Agriculture
Earth-Friendly Fabrics
Flush-Free Fertilizer
Middle school science adventures
Amphibians
Frogs and Toads
Toads
Salamanders
Animals
Spotting the World's Leggiest Animal
A Jellyfish's Blurry View
A Whale's Amazing Tooth
Behavior
Longer lives for wild elephants
A Light Delay
Pondering the puzzling platypus
Birds
Kookaburras
Swans
Rheas
Chemistry and Materials
Meteorites may have sparked life on Earth
Silk’s superpowers
Butterfly Wings and Waterproof Coats
Computers
Play for Science
Fingerprint Evidence
Middle school science adventures
Dinosaurs and Fossils
Feathered Fossils
Meet the new dinos
Supersight for a Dino King
E Learning Jamaica
E Learning in Jamaica WIN PRIZES and try our Fun Animated Games
Results of GSAT are in schools this week
2014 GSAT Results for Jamaican Kids
Earth
On the Trail of America's Next Top Scientists
Quick Quake Alerts
Springing forward
Environment
What is groundwater
Whale Watch
Fishing for Fun Takes Toll
Finding the Past
A Volcano's Deadly Ash
Big Woman of the Distant Past
Watching deep-space fireworks
Fish
Freshwater Fish
Megamouth Sharks
Puffer Fish
Food and Nutrition
Allergies: From Bee Stings to Peanuts
The Essence of Celery
Food for Life
GSAT English Rules
Problems with Prepositions
Order of Adjectives
Pronouns
GSAT Exam Preparation Jamaica
Tarrant High overcoming the odds
March 21-22, 2013: Over 43,000 students will take the GSAT Exam
Mastering The GSAT Exam
GSAT Exams Jamaica Scholarships
42,000 students will sit for the GSAT Exam in two weeks
2014 GSAT Results for Jamaican Kids
Access denied - Disabled boy aces GSAT
GSAT Mathematics
It's a Math World for Animals
Play for Science
10 Common Mistakes When Preparing for the GSAT Math Test
Human Body
From Stem Cell to Any Cell
Taste Messenger
Kids now getting 'adult' disease
Invertebrates
Krill
Lobsters
Camel Spiders
Mammals
Tasmanian Devil
African Elephants
Marsupials
Parents
The Surprising Meaning and Benefits of Nursery Rhymes
Raise a Lifelong Reader by Reading Aloud
What Not to Say to Emerging Readers
Physics
Electric Backpack
Strange Universe: The Stuff of Darkness
Gaining a Swift Lift
Plants
Flower family knows its roots
Plants Travel Wind Highways
Fungus Hunt
Reptiles
Asp
Copperhead Snakes
Pythons
Space and Astronomy
Catching a Comet's Tail
A Galaxy Far, Far, Far Away
Solving a Sedna Mystery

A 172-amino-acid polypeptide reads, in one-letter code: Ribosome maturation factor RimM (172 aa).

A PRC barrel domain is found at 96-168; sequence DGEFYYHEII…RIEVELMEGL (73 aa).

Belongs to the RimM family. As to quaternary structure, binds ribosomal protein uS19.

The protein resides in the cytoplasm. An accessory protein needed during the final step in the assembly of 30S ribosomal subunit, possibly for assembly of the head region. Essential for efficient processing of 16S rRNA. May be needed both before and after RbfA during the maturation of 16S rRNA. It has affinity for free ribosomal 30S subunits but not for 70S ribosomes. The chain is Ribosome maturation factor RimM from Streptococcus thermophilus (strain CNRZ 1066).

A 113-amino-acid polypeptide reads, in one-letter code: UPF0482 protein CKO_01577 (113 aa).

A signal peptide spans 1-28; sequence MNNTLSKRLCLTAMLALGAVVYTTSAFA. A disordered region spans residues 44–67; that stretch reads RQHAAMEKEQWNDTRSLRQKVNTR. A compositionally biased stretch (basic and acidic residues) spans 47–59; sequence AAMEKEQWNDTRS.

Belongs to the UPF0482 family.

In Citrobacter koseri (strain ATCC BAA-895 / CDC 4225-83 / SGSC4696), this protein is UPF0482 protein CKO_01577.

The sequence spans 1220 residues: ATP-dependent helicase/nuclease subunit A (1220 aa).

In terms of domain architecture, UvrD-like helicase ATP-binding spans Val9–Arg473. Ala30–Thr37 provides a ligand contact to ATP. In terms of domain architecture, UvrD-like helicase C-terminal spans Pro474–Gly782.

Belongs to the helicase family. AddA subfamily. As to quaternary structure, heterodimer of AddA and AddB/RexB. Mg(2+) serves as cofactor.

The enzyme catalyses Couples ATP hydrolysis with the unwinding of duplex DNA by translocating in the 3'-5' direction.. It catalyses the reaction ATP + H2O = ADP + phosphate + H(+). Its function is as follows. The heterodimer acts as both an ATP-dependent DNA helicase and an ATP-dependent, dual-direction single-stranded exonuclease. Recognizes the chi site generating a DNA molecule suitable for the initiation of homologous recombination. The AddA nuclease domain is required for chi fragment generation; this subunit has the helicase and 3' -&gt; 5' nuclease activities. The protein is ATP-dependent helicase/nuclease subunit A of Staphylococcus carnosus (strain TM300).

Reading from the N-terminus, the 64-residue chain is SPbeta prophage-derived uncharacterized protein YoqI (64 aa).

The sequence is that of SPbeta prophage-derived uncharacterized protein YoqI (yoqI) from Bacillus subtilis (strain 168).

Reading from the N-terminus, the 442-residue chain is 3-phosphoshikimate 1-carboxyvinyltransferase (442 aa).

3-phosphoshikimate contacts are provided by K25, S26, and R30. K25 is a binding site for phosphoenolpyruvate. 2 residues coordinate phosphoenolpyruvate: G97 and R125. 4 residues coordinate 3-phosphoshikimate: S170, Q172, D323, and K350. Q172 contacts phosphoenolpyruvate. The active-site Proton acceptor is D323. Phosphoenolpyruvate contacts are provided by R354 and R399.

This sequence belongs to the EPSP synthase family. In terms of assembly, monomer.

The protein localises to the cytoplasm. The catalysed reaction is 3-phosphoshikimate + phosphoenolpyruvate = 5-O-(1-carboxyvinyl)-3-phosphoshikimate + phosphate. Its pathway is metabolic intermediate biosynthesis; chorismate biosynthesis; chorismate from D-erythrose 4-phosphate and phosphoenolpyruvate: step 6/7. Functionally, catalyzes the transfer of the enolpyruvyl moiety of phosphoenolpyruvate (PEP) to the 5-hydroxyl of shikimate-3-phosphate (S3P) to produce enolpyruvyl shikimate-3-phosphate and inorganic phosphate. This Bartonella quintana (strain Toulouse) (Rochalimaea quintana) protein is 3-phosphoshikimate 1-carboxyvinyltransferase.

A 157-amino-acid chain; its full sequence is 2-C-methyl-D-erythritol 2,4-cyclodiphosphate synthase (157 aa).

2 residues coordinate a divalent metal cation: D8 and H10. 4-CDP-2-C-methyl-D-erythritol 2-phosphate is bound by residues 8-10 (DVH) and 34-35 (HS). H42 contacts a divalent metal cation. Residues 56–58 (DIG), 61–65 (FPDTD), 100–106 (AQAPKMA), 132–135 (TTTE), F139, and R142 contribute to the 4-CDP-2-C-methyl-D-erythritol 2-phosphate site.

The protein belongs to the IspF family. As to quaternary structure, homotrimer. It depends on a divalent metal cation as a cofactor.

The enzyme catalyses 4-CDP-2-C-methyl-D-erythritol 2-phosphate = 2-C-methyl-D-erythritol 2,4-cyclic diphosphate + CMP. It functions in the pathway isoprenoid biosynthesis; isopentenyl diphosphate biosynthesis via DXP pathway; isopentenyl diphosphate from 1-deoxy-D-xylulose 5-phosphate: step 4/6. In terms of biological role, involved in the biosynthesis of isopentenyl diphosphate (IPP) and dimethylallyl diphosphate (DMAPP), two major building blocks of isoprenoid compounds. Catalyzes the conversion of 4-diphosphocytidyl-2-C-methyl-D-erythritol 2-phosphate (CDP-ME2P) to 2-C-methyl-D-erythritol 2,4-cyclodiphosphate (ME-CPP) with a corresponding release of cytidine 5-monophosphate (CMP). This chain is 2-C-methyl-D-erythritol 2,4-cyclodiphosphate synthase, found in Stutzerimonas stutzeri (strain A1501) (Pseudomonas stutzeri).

Technology and Engineering
Toy Challenge
Smart Windows
Roll-Up Computer Monitors to Go
The Parts of Speech
What is a Noun
What is a Verb?
What is a Preposition?
Transportation
How to Fly Like a Bat
Reach for the Sky
Are Propellers Fin-ished?
Weather
Where rivers run uphill
Arctic Melt
Polar Ice Feels the Heat
Add your Article

Roll-Up Computer Monitors to Go

Have you noticed how gadgets are getting smaller? Cell phones, laptops, MP3 players—they're all getting slimmer and lighter. Now, researchers at the companies Philips and E Ink have taken another step toward greater convenience. It's a new type of electronic paper that displays words and pictures, just like your computer monitor. But it's as thin as a sheet of regular paper. You can roll it up, fold it, or bend it. If you drop it, don’t worry. It won't break. The electronic paper has two main layers. The top layer is a plastic film that has tiny bubbles containing two types of ink, black and white. The bottom layer contains a network of tiny electronic circuits. These circuits are made out of a special type of plastic that conducts electricity. How do these two layers work together to display a picture or words? First, the black and white inks have opposite electrical charges. When a particular voltage is applied to a bubble, the white ink rises to the top and the black ink sinks to the bottom, where you can't see it. And if a different voltage is applied, the opposite happens. The black ink rises while the white ink lays low. Applying different voltages by way of the circuitry below the ink layer organizes the ink into various patterns, such as words and pictures. By switching the voltage pattern, the electronic-paper display can change a few times per second. The scientists who developed the electronic paper claim that their version is the thinnest, most flexible yet. Previous versions of electronic paper were made with a thin sheet of glass, which was fragile and rigid. Bas Van Rens at Philips in the Netherlands says that, within a couple of years, you could be using electronic paper to check your e-mail or to surf the Internet. When you're finished, you'd roll up your sheet of e-paper and tuck it away in your back pocket.—S. McDonagh

Roll-Up Computer Monitors to Go
Roll-Up Computer Monitors to Go








Designed and Powered by HBJamaica.com™